There are a lot of carry options out there but I think I can make the blanket generalization that you get what you pay for – you need a well thought out design, rugged materials, a rock solid zipper and these aren’t cheap.

One company I like is 5.11. Their gear is reasonably priced and has never let me down. Yes, I am getting to my point – their 51804 Tactical Select Carry Pouch is very well made, looks good and doesn’t attract attention. It’s a tight fit but I can squeeze in my G29 with the Pearce magazine base plate so I have a place to rest my pinky finger, two more 10 round mags and a Streamlight TLR-8 that I keep in a side pouch.

The main pouch is a tight fit but I can squeeze in what I need. It’s symmetrical so you can insert the pistol facing either left or right. I have mine set up to rip open with the left and pull the pistol out with my right hand.
Here’s another angle. When you have the load shown, there is very little extra space.
I keep a TLR-8 stored in the right side pouch. It’s a snug fit also.
They call that thing sticking up a “hot pull strap” that you can use to yank the compartment open in a rush. Now that folks is one heck of a good idea. If you are in a hurry and the adrenaline is kicking in, fumbling with a zipper is going to suck. Grabbing that pull strap and yanking open the pouch is very do-able.

To give you an idea of real world sizing, a G29 Gen 4 is about 7″ long andjust over 4.5″ with a regular mag. Let’s just round that to 5″ in my case with the Pearce base plates. You can see in the photos that it is a snug fit. My Sig P365 fits no problem.

It works great for me. If you are interested, here’s the link to the pouch on Amazon – click here. Also, here are other sources for you:


Note, I have to buy all of my parts – nothing here was paid for by sponsors, etc. I do make a small amount if you click on an ad and buy something but that is it. You’re getting my real opinion on stuff.

If you find this post useful, please share the link on Facebook, with your friends, etc. Your support is much appreciated and if you have any feedback, please email me at info@roninsgrips.com. Please note that for links to other websites, I may be paid via an affiliate program such as Avantlink, Impact, Amazon and eBay.


Installing a Pearce Grip Extension On A Glock 29 Magazine

The first thing I noticed with the Glock 29 with its stock 10 round magazine was that the grip was way too small for my hands. Granted I wear XL sized gloves and have big palms courtesy of my dad and grandpa but literally, my pinky finger had nothing to grab on to and I really didn’t want to control a 10mm pistol running hot loads with just two fingers – excluding my trigger finger that is. I had a trick up my sleeve though – I knew I could get grip extensions that would make holding the pistol way more comfortable.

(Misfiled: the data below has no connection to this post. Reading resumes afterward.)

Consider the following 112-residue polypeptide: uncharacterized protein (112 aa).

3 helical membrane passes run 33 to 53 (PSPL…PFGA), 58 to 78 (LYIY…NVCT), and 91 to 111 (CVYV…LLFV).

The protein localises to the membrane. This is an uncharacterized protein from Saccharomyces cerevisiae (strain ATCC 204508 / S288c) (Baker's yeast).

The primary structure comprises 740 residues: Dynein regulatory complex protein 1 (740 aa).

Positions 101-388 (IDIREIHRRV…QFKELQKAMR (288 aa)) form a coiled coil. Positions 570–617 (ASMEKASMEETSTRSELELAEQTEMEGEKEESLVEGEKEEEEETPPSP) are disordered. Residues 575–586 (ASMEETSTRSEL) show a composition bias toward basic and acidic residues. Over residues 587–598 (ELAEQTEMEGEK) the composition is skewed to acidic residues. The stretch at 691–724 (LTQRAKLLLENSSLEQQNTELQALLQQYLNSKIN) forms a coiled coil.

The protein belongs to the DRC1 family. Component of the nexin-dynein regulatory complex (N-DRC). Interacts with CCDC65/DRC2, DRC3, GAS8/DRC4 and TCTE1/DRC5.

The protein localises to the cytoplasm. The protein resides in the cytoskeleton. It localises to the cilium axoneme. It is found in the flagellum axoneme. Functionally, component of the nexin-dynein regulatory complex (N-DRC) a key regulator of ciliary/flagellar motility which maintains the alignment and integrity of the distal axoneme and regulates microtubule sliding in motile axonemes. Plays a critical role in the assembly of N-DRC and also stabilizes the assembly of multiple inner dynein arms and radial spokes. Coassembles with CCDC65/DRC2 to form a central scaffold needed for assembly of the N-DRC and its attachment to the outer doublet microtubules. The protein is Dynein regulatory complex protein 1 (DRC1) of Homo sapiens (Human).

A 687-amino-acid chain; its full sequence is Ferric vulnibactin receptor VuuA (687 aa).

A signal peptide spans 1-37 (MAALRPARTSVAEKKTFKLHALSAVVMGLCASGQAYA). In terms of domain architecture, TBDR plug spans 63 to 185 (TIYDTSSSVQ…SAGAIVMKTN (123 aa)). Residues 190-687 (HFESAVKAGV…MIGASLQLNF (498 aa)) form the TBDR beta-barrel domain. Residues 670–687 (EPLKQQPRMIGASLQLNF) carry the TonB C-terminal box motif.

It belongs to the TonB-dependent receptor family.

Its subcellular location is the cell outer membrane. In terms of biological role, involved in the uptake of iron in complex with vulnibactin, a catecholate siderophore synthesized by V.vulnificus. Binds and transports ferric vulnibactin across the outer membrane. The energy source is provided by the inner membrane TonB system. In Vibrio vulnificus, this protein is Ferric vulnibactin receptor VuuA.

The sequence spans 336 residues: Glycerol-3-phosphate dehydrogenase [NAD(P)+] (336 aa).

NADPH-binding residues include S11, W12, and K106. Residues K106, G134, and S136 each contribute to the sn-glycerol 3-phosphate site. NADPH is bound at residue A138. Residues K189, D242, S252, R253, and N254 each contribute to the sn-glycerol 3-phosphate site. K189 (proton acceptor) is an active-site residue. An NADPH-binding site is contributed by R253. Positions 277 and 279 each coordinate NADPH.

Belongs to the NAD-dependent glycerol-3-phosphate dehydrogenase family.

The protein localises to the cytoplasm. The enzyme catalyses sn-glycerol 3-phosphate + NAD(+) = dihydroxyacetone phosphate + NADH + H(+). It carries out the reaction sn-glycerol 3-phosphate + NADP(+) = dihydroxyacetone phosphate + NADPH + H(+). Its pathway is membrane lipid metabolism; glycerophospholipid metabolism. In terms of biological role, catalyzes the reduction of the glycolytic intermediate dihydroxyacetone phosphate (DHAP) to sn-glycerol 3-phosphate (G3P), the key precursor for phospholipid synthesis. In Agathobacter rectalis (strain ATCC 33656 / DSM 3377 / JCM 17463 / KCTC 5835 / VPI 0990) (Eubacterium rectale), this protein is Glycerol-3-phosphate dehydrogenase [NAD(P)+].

Yeah, sorry, I can’t stand this kind of grip.

The solution comes from Pearce – they make a really nice injection molded base plate replacement that gives us just enough of an extension to comfortably hold the pistol. Since Pearce released their’s some knock offs have come out that look identical but I stick with Pearce.

That little lip makes all the difference in the world.

How To Install Them

There’s two reasons for this post – first is to tell you that there is a grip extension for the 10 round magazines and the second is to give you a tip on installing them that will save you some real grief and this pertains to Glock mags in general.

On most magazines, you push the locking button down that holds the baseplate in position and while you are doing that, you then push the baseplate off while capturing the floor plate and spring so they don’t come flying out. Trust me, those suckers can come out like a rocket.

A Glock is close but not quite. Everything I said above is true but there is also a ridge case in the middle of the magazine’s rails that the base place slides on that makes it an absolute bear to do without a Glock magazine tool. Honestly, the first time I went to disassemble a Glock magazine I could not get it off and then started searching – people said to get the tool. I thought the tools were a scam because I never needed one before other than something to push a recessed dimple down or pry off a base plate with 30-50 years of junk on it. Well, with a Glock magazine, you really need the tool and everybody and there brother makes them or imports cheap knock offs that work as well.

Here’s what you need- A G29 otherwise I don’t know why you are reading this :-), however many Pearce grip extensions and 10 round Glock magazines you need and you can see the magazine tool I use in the top left. Note, I can’t speak to whether these extensions will fit on any other brand magazine – all of my 10 round mags are Glock models.